“There is Space, and There are Limits”: The Challenge of Teaching Controversial Topics in an Illiberal Democracy by Li-Ching Ho, Theresa Alviar-Martin & Enrique Niño P. Leviste — 2014Background/Context: Research indicates that across democratic societies, teachers face numerous intellectual and emotional challenges when handling controversial topics in the classroom. Less attention, however, has been paid to how teachers’ willingness to teach controversial topics intersects with political and other societal factors in different sociopolitical milieu and, in particular, in an authoritarian–democratic and culturally diverse state like Singapore.
Focus of Study: This study focused on constraints to the teaching of controversial topics relating to diversity and the manner in which teachers navigated their personal beliefs amidst the evolving contours of public and official discourses in Singapore. By attending to the intersections of teachers’ beliefs, state policies, and other sociopolitical factors, we aimed to inform scholarship on the teaching of controversial topics and illuminate states’ powers to demarcate the discursive spaces of teachers.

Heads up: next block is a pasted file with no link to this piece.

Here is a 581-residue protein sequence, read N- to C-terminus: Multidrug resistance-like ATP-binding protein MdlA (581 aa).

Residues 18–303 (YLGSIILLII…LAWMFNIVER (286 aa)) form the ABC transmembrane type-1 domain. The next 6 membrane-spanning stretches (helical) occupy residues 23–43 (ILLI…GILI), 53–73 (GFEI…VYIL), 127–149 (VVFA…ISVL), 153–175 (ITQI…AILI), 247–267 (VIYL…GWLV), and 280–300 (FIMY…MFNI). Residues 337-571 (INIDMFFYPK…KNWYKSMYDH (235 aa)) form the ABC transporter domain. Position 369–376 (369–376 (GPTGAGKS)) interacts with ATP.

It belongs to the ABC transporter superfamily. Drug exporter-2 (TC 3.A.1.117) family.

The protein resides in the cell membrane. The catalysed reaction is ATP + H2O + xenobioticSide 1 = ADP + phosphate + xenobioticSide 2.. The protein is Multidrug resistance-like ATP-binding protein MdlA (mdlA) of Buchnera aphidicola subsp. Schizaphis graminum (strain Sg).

Research Design: The study adhered to the qualitative case study design. We collected data from interviews that featured various elicitation tasks to describe 35 social studies teachers’ perceptions and practice of controversial issues discussions relating to topics of diversity. Additionally, we drew on policy and curricular documents to portray the evolving contours of public discourse in Singapore.
Findings/Results: The findings highlight how the participants, influenced largely by state policies, differentiated between topics that were controversial-appropriate and controversial-taboo. In spite of the numerous legal constraints limiting the nature of public discussion of race and politics, the majority of the teachers regarded these topics as controversial-appropriate. There was, conversely, a consensus among the participants that topics related to sexual orientation were controversial-taboo even though there were no similar laws constraining public discussion of this issue.